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6 December, 2019 00:00 00 AM
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Stop soil erosion and save our future

Healthy status of soil is fundamental for our natural environment. Structured and fertile soil works as a medium of ensuring food security as well as an adaptation and mitigation factor of climate change
Shishir Reza
Stop soil erosion and save our future

On 5th December World Soil Day was celebrated all over the world. Every year on Soil Day the peoples of the world try to aware the other people about the importance of the soil and telling them about the causes, damages to soil erosion such as heavy damage by the Deforestation due to the cutting down of trees unnecessary. This time the theme of world soil day 2019 is the Stop Soil Erosion Save Our Future. Washing down of the upper layer of the soil by the inhabitants such as humans, animals, snow (glaciers), air, etc is called the process of soil erosion or it is also called one type of soil degradation. Nowadays unstable level of natural temperature, humidity and rainfall has created an apprehension of climate change. Both issues are closely interconnected with soil.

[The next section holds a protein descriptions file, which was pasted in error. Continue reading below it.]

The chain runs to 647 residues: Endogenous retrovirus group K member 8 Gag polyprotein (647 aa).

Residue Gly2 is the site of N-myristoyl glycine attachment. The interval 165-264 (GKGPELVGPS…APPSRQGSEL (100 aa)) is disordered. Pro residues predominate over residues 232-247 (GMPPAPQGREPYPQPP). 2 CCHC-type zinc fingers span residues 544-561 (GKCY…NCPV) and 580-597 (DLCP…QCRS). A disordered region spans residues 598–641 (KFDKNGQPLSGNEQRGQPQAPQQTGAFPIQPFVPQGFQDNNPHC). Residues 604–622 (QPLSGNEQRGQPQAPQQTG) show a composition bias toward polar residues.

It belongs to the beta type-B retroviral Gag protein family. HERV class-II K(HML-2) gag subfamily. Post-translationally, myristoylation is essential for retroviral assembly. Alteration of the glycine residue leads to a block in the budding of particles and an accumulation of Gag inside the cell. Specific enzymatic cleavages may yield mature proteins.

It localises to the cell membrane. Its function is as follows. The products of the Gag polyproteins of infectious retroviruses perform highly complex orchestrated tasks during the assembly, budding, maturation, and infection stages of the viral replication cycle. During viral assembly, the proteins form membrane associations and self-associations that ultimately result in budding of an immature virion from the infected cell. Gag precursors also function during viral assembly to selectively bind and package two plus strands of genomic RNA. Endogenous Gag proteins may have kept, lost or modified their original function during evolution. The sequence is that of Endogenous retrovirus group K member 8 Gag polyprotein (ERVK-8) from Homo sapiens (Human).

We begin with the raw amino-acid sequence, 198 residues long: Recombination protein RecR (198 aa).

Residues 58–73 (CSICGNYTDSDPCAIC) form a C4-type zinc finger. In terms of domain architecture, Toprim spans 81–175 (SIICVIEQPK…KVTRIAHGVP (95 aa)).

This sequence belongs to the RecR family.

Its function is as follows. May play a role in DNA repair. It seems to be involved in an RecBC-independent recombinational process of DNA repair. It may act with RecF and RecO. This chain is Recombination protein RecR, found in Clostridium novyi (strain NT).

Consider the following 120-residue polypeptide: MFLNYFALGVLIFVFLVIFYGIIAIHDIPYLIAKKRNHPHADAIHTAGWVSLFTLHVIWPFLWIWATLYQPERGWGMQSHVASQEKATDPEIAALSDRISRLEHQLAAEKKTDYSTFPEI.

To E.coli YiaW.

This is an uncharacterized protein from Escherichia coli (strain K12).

What is Soil Erosion?
General causes of soil erosion are, Surface runoff, continuously flow of streams and rivers; continuously deforestation by humans; flood cause heavy damage and with heavy flow; wind, uprooting of trees and plants cause deforestation; Mass movement, outward and downward movement of rock and sediments on a sloped surface due to force of gravity; deforestation is the main activity of human; farmers, by overusing of fertilizers in the crop fields; roads and urbanizations and low awareness towards the people about the importance of soil.
Healthy status of soil is fundamental for our natural environment. Structured and fertile soil works as a medium of ensuring food security as well as an adaptation and mitigation factor of climate change. Soil is a natural body comprised of minerals, organic matter, liquid and gases that occurs on the land surface, occupies space, and is characterized by one or both of the horizons or layers that are distinguishable from the initial material as a result of losses, transfers, and transformations of energy and matter or the ability to support rooted plants in a natural environment. Soil provides water, nutrients for plants and trees in natural forests and grasslands, perennial crops and planted grassland.